High interest expenditure threatens fiscal policies – Economist
Economist, Dr. Eric Osei Assibey has warned of some distortions to Ghana’s growth targets if government fails to align its fiscal consolidation measures with the productive sector of the economy.
According to him, the continuous allocation of a significant proportion of government’s revenue to interest payments, have rather affected the private sector’s ability to access credit.
Ghana spent about 9.5 billion dollars; equivalent to a quarter of the country’s total revenue for 2015, on interest payments.
This however measures almost hundred percent high; compared to the capital expenditure which was about 12 percent of total expenditure for 2015.
Dr. Assibey believes the development if unchecked, will hinder government’s ability to achieve a holistic fiscal consolidation.
“We are paying more than double of the amount that is allocated to capital expenditure as interest servicing not to talk about capital expenditure.
Whereas interest servicing constitutes about 25% of total expenditure, capital expenditure is just about 12% of one that matters most for growth,”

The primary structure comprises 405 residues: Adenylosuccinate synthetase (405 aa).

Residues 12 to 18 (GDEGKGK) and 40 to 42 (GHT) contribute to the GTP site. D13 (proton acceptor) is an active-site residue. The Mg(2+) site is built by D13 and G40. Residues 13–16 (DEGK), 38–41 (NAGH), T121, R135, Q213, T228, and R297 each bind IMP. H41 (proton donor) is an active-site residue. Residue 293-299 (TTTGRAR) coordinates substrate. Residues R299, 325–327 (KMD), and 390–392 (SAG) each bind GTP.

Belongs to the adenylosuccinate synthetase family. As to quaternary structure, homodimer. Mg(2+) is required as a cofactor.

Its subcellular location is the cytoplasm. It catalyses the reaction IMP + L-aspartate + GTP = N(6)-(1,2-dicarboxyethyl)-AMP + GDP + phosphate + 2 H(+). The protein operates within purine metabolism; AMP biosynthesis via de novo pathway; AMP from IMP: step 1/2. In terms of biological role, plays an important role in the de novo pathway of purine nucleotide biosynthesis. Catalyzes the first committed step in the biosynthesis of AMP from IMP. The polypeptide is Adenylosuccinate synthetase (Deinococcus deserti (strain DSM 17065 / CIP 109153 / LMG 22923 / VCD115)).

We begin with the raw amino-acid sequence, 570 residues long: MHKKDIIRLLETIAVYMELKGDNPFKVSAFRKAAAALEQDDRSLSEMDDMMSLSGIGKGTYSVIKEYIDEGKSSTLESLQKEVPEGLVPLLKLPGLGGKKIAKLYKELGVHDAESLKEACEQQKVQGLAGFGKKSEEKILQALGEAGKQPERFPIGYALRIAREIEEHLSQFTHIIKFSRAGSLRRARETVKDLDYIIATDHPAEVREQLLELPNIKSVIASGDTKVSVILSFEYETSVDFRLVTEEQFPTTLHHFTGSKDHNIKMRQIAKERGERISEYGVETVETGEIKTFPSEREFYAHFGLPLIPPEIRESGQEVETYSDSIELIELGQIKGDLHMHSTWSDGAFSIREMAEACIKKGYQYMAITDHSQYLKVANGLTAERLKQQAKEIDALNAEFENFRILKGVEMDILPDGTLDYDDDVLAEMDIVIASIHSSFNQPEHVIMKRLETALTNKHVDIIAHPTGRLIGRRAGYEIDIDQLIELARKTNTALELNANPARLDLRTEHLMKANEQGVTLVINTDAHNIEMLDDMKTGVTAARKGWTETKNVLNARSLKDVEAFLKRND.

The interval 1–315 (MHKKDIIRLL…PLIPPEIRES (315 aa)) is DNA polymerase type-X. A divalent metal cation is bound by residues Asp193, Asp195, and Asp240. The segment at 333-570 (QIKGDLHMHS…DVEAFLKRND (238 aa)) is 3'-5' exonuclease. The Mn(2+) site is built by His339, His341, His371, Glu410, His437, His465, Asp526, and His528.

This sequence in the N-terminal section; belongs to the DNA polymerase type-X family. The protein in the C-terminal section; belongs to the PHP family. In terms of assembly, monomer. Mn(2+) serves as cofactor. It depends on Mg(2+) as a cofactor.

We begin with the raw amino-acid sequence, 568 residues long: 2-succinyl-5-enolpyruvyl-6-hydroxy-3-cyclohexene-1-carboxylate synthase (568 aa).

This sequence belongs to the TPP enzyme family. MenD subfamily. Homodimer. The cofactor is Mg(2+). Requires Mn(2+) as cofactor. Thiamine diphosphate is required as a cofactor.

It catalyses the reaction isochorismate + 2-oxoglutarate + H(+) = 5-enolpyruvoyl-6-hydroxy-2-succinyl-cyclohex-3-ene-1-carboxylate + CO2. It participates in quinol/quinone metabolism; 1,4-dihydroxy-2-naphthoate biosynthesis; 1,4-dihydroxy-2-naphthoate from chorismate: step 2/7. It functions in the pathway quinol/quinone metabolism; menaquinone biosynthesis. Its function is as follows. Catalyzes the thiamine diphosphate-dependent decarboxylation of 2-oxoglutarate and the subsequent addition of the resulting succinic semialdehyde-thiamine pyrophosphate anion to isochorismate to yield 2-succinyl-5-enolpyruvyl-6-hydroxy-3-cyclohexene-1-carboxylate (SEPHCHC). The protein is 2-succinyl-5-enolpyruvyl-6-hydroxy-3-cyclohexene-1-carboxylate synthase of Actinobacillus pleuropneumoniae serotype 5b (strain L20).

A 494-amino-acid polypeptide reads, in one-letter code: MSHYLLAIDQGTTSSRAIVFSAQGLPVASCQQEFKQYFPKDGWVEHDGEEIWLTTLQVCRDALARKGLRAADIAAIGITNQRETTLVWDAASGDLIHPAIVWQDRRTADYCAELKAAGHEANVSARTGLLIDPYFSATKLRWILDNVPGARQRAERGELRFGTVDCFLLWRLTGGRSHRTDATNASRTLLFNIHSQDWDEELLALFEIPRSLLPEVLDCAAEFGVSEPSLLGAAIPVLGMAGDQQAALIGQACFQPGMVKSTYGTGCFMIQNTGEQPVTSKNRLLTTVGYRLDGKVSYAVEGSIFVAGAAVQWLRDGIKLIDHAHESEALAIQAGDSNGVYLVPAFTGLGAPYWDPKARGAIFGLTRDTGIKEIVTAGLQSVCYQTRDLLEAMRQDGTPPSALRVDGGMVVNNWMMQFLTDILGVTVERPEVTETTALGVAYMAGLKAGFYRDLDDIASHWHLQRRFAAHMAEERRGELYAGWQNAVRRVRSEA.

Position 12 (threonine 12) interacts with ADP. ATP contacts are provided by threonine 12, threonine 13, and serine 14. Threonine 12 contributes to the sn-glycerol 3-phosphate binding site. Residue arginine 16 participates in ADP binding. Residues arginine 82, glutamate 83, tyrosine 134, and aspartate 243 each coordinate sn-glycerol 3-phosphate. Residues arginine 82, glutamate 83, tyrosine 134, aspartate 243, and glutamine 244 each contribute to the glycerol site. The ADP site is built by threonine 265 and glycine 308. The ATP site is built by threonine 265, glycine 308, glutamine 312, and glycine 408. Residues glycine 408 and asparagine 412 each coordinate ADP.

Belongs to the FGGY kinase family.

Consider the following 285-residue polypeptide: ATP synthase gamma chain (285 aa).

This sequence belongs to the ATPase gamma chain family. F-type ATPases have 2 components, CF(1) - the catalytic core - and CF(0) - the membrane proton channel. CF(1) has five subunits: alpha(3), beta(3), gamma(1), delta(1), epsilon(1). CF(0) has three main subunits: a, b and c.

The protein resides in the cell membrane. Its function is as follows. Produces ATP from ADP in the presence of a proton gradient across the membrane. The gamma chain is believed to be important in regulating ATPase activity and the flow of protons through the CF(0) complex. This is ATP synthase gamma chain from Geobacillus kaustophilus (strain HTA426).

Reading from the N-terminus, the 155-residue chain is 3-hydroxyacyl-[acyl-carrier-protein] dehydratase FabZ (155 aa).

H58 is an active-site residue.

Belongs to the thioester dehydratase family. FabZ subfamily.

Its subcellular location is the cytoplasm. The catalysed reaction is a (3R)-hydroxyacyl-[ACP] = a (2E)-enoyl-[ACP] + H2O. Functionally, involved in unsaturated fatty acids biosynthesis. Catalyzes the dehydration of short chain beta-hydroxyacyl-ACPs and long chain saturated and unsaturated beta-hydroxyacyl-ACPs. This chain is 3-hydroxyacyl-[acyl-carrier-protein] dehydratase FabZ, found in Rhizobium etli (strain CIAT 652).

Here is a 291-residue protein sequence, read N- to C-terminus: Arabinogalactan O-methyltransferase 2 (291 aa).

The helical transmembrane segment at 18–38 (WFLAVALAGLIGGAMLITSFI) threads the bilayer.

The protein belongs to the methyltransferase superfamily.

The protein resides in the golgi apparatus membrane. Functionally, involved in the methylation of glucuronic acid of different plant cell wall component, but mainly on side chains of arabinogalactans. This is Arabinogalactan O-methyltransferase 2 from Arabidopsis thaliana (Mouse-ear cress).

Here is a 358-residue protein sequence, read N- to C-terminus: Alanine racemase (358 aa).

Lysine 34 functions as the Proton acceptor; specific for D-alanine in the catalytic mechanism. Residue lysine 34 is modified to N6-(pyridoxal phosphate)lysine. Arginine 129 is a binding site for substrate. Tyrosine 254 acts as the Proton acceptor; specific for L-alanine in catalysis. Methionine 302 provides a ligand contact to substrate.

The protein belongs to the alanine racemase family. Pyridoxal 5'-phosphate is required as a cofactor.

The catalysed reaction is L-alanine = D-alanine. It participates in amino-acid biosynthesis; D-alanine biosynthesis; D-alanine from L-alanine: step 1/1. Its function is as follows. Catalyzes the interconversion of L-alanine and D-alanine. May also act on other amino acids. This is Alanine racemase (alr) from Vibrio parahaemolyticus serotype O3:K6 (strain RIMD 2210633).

“So the issue is fiscal consolidation must be able to translate into the fact that the interest alone of borrowing reduces and so over time the interest cost must reduce,” Dr. Assibey stressed.
Dr Eric Osei Assibey was speaking at a roundtable discussion by the Institute of Economic Affairs (IEA) on the theme ‘ the most pressing economic issues facing Ghana’.
Government is working to meet its target to reduce the country’s fiscal deficit to about 3 percent of GDP by the end of 2018.
The figure, at the end of 2015, stood at -6.3 percent.
But figures released also indicate that the country’s expenditure on interest payments has inched up from 3.1 percent to about 6.5 percent of GDP between 2010 and 2015.
In monetary terms, the expenditure on interest payments has gone up from about 4 million cedis to about 9.5 million cedis between the five year period.